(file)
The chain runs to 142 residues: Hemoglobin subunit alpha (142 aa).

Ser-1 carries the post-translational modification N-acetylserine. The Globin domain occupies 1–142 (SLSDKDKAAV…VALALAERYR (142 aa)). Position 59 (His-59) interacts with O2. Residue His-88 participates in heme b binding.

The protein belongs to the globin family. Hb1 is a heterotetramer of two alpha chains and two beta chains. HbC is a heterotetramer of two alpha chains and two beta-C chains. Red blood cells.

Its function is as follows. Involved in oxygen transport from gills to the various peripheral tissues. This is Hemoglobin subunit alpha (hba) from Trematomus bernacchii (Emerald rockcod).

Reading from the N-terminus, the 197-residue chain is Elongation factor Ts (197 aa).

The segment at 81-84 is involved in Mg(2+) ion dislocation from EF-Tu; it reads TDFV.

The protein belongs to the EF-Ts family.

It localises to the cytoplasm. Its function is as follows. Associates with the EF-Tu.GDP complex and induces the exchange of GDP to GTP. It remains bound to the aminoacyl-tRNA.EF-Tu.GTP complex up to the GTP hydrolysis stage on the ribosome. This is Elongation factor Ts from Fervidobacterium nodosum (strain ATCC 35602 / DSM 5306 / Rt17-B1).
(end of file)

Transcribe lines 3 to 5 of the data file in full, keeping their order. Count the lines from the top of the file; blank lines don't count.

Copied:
The protein belongs to the globin family. Hb1 is a heterotetramer of two alpha chains and two beta chains. HbC is a heterotetramer of two alpha chains and two beta-C chains. Red blood cells.

Its function is as follows. Involved in oxygen transport from gills to the various peripheral tissues. This is Hemoglobin subunit alpha (hba) from Trematomus bernacchii (Emerald rockcod).

Reading from the N-terminus, the 197-residue chain is Elongation factor Ts (197 aa).